Lesbian Minister on Trial for Officiating Same-Sex Marriage

amy delong
On June 16, Rev. Amy DeLong sits at her home in Osceola, Wis. (AP Photo/ Stacy Bengs)

A lesbian United Methodist pastor in Wisconsin is facing a church trial after officiating at a same-sex marriage ceremony for a lesbian couple in 2009, violating her denomination's rules. The trial started on Tuesday in Kaukauna, Wisconsin.

According to the Associated Press, Amy DeLong, 44, has been charged with violating a church prohibition on the ordination of "self-avowed practicing homosexuals" and marrying a lesbian couple.

"We hope this United Methodist church trial will faithfully abide by the denomination's official standard that clergy are to be monogamous in marriage and celibate in singleness, and which also affirms marriage as the union of one man and one woman," says Mark Tooley, president of the Institute on Religion & Democracy. "The United Methodist official stance is rooted in Scripture, in historic church teaching, and in the practice of universal Christianity."

The jury for the church trial was selected from a pool of Wisconsin United Methodist clergy. A total of 13 clergy were chosen to serve during the trial and penalty phase. United Methodism has 7.7 million members in the U.S. and nearly 4.5 million overseas, primarily in Africa.

"United Methodism gains nothing by surrendering to fads advocated by liberal activists who preside over emptying churches," Tooley says. "This denomination's future belongs to growing, robust, international Christianity, not to dying, liberal, white-Anglo Mainline Protestantism in the U.S."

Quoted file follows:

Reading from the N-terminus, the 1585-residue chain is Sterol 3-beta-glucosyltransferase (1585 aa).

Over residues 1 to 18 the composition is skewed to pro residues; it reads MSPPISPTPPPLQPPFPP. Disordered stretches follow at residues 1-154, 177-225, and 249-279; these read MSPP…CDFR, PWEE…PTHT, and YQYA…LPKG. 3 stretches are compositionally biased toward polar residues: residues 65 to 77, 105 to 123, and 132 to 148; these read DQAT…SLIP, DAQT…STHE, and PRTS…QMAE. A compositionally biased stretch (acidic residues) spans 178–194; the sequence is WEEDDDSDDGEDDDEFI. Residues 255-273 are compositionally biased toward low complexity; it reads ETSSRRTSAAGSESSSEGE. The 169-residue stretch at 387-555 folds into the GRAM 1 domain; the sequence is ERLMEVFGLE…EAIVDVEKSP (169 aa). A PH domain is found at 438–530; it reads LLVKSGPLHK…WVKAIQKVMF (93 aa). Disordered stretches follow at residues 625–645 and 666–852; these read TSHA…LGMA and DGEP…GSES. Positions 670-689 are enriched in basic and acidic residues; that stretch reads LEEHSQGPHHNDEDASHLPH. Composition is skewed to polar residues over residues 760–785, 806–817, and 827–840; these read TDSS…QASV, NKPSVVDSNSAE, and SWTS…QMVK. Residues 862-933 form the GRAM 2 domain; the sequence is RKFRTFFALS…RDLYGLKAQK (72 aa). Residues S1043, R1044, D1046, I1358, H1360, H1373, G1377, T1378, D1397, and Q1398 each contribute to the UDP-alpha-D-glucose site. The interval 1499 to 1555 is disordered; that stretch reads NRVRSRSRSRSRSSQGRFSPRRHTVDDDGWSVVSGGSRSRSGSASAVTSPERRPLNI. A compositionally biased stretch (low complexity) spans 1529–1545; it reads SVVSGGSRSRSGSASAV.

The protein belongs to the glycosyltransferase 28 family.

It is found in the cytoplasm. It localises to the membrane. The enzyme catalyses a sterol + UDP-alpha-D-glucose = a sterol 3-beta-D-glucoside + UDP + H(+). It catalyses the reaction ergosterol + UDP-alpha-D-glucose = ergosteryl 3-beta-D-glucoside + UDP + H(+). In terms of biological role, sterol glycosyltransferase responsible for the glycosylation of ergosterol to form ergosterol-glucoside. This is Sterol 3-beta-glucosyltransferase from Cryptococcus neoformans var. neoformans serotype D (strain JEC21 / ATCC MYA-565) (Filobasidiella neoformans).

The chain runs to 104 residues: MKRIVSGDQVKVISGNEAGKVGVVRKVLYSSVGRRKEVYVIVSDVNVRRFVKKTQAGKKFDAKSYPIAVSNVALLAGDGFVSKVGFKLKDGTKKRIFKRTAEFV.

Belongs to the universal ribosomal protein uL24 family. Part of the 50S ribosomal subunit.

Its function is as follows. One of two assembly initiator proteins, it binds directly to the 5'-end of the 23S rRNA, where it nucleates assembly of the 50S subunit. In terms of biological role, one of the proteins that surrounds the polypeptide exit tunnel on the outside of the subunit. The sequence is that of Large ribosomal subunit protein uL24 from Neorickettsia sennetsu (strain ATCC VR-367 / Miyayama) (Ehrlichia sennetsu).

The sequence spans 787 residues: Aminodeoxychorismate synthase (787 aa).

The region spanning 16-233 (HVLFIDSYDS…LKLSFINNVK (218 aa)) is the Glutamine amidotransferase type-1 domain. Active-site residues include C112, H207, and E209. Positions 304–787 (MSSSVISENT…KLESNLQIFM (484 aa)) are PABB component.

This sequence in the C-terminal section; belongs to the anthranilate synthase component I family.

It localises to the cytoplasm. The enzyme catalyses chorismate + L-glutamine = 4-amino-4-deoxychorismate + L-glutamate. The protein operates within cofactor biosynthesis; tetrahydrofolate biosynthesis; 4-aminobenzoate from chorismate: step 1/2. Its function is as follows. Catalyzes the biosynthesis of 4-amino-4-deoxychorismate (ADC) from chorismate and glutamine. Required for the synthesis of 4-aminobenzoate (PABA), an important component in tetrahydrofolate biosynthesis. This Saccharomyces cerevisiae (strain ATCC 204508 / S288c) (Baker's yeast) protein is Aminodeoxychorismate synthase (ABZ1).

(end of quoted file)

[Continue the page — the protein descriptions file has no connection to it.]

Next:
"I think Scripture is very clear that our expression of the good gift of sexuality is to be reserved only within heterosexual marriage," Thomas Lambrecht, pastor at Faith Community Church in Greenville told the United Methodist News Service in February. Lambrecht will serve as church counsel during the trial.

The United Methodist Church amended its Social Principles, which are part of the Book of Discipline, in 1972 to include verbiage that promotes tolerating same-sex unionsâ€"but not approving them.

"Homosexuals no less than heterosexuals are persons of sacred worth who need the ministry and guidance of the church in their struggles for human fulfillment," the Social Principles read at the time. "We insist that all persons are entitled to have their human and civil rights ensured, although we do not condone the practice of homosexuality and consider this incompatible with Christian teaching."

By 1976, the Social Principles were again amended to clearly ban same-sex marriages. Fast forward 20 years and the rules concluded, "Ceremonies that celebrate homosexual unions shall not be conducted by our ministers and shall not be conducted in our churches."

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